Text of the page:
BRIEF DESCRIPTION OF THE DRAWINGS

These and other objects and features will become more apparent from the detailed description of the several preferred embodiments that follows hereinafter by referring to the accompanying drawings, in which:

FIG. 1 presents an overview outlining the construction of the full-automatic multi-function machine embodying the present invention, as seen from its plan view;

FIG. 2 is a front elevation of the machine in FIG. 1;

FIG. 3 is a side elevation of the machine in FIG. 1;

FIG. 4 illustrates the details of the drive section for the barrels, as sectioned longitudinally;

FIG. 5 is a sectional view of the part forming a rotary panel;

FIG. 6 is a side view of a yoke within which the work processing section is accommodated and which is shown to be placed in its reversed position;

FIG. 7 is a side view of the yoke which is shown to be placed in its horizontal position;

FIG. 8 is a front elevation of a variation of the machine shown in FIG. 1, in which the optional means of automatic lid opening and closing for the barrels is not provided;

FIG. 9 is a plan view of the machine in FIG. 8;

FIG. 10 is a side elevation of the machine in FIG. 8;

FIG. 11 is a front view of the machine of FIG. 8, in which the main spindle is shown to assume its vertical position;

FIG. 12 is a front view of the machine in FIG. 8, in which the main spindle is shown to assume its inclined position;

FIG. 13 is an enlarged front view of a barrel-form container, showing its geometrical configuration; and

FIG. 14 is an enlarged side view of the same as shown in FIG. 13.

DETAILS OF THE PREFERRED EMBODIMENTS

The following is a detailed description of several preferred embodiments of the present invention. FIGS. 1 through 7 illustrate one form of the construction of the machine according to the present invention, which includes the optional means that permits automatic lid opening and closing for all the barrels. FIGS. 8 through 14 illustrate the construction of a variation of the machine without the above optional means.

The first embodiment is now described by referring to FIGS. 1 through 7. In FIG. 2, the portion which forms the principal part of the machine is accommodated within a machine pedestal 1 formed by frames. A yoke 8 is rotatably supported on its opposite lateral sides by means of horizontally-disposed yoke shafts 3, 3a which are in turn rotatably supported by their respective bearings 2, 2a which are secured to the lateral sides of the machine pedestal 1. The opposite end of one of the yoke shafts, as indicated by 3a in FIG. 2, is operatively associated with reduction gears 6, which are coupled to a yoke indexing motor 5. Thus, the rotation of the yoke 8 is controlled by the combination of the shaft 3a, reduction gears 6 and motor 5. The yoke 8 has a plurality of tapered apertures (not shown) at appropriate positions, which correspond to the vertical, horizontal, and inclined positions of the yoke 8. The corresponding number of fluid-operated cylinders (not shown) are provided on the machine pedestal 1 at the positions corresponding to the above different positions of the yoke 8. Each of the cylinders has an extensible and retractable piston rod, to the forward end of which an engaging member is secured. Each of those engaging members engages the corresponding tapered aperture on the yoke 8, thereby determining the corresponding vertical, horizontal, or inclined position of the yoke.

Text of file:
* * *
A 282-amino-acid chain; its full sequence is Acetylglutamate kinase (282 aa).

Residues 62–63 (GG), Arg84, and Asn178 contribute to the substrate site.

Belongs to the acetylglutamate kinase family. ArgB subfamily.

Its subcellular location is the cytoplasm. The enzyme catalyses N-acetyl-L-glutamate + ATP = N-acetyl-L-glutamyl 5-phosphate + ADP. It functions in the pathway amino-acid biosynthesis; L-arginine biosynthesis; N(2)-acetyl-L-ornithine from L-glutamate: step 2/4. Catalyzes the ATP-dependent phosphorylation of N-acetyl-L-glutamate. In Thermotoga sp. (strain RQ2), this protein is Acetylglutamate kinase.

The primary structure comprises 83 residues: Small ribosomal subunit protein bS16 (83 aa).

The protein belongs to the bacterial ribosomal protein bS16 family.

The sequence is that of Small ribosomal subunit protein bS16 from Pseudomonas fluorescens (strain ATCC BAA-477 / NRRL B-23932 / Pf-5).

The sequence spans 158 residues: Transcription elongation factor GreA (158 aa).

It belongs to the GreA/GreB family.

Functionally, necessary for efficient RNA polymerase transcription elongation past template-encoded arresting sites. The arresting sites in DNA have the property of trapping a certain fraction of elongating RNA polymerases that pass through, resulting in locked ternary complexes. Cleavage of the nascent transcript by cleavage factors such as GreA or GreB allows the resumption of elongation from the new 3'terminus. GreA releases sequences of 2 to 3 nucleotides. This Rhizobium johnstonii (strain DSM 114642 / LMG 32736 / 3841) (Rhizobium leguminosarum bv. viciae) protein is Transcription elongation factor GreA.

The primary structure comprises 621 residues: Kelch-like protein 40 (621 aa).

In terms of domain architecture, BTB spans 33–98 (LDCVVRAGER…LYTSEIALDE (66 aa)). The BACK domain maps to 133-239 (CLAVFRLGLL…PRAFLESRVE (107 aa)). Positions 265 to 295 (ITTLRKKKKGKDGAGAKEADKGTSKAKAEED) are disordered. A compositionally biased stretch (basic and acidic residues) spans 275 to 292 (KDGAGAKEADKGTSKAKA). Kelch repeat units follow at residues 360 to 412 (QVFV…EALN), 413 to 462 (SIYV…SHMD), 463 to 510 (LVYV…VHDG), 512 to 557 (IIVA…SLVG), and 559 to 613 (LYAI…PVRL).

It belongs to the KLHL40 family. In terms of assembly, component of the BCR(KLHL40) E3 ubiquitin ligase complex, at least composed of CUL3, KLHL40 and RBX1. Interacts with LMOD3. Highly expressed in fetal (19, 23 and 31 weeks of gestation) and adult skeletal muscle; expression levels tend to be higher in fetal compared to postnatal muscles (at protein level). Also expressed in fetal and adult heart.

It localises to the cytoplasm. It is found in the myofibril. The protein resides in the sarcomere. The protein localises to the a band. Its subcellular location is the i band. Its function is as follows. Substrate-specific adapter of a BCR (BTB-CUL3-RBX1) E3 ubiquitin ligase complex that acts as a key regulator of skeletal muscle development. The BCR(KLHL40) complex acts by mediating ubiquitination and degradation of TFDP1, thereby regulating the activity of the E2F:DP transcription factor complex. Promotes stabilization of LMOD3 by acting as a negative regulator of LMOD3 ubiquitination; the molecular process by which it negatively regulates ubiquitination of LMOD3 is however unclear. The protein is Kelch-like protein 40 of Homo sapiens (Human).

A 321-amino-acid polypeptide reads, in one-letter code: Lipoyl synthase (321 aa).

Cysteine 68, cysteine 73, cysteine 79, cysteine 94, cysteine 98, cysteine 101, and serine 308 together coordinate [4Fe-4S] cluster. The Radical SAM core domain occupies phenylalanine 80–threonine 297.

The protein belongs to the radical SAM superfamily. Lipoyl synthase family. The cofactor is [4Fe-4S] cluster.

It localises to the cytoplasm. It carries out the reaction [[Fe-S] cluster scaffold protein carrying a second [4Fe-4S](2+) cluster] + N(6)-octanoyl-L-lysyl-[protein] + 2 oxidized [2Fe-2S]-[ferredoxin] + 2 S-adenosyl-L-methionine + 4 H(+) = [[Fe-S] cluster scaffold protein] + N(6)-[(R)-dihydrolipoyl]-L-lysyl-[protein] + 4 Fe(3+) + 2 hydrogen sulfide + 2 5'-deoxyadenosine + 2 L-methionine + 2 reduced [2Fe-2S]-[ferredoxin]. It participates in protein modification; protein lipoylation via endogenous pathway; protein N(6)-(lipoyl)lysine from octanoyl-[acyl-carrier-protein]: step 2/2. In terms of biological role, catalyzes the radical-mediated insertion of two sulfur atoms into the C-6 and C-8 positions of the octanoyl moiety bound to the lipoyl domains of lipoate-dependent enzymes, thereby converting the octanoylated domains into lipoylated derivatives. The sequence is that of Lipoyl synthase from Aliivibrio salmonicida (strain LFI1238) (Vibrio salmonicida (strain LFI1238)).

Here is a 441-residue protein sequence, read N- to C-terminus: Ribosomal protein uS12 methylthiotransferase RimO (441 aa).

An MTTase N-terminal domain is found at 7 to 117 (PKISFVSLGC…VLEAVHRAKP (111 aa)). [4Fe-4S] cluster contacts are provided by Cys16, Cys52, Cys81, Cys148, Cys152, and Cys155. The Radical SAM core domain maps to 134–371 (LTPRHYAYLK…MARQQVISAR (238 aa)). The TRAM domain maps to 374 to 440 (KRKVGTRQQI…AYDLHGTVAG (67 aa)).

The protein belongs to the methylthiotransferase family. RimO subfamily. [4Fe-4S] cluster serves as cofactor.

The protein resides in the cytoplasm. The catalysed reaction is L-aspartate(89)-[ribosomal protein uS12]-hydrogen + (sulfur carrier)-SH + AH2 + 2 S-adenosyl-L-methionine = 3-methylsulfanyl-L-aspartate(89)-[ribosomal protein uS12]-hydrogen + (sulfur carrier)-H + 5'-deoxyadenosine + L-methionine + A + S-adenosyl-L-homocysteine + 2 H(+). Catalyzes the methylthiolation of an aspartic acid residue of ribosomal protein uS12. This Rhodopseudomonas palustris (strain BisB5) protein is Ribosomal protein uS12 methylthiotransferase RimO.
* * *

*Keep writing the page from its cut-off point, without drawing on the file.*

The yoke 8 has a central shaft 17 having a central axis across it, whose opposite ends are fixed to the corresponding sides of the yoke. The central shaft 17 has a main spindle 18 which is rotatable about the central axis of the shaft 17 and which is fitted around the intermediate longitudinal portion of the shaft 17 so that the main spindle 18 can rotate freely with regard to the shaft 17. The main spindle 18 includes a farrel driving wheel 19, which is fitted around and rotatable the main spindle on one end thereof so that it can be driven for rotation. Furthermore, the main spindle includes a turret driving wheel 20 and a circular turret 21, which are secured to the main spindle at a distance in the longitudinal direction of the main spindle. The turret driving wheel 20 has a plurality of bearings 22 (in the example shown in FIG. 1, four bearings are provided) at equally spaced angular positions which are equidistant from the center of the wheel 20. As shown in FIG. 4, barrel shafts 24 for barrel containers 23 are rotatably supported by the corresponding bearings 22 which are offset from the central axis of the shaft 17. Each of the barrel shafts 24 has a driving wheel 25, which is secured to one end of the shaft 24 on the turret side. The barrel driving wheel 19 includes a driving wheel 26 at one end thereof which has two pulley sections, each of which is associated with half the number of the barrel containers. A driving wheel 27 which is provided at the other end of barrel driving wheel 19 so that it can be driven by a motor which will be described later.

On the opposite end of the central shaft 17, on the end at which the turret driving wheel 20 is located as described above, a rotary panel 9 is provided, which is rotatably supported by a bearing 10 slidably fitted around the central shaft 17 and is capable of sliding movement in the longitudinal direction of the shaft 17. Similarly to the turret driving wheel 20, the rotary panel 9 has a plurality of bearings 22a at equally spaced angular positions around the same circumference thereof, the positions corresponding to those of the bearings 22 on the turret driving wheel 20. Each of the bearins 22a supports a barrel shaft 24a so that it can be rotated, the barrel shaft 24a having a barrel lid 13.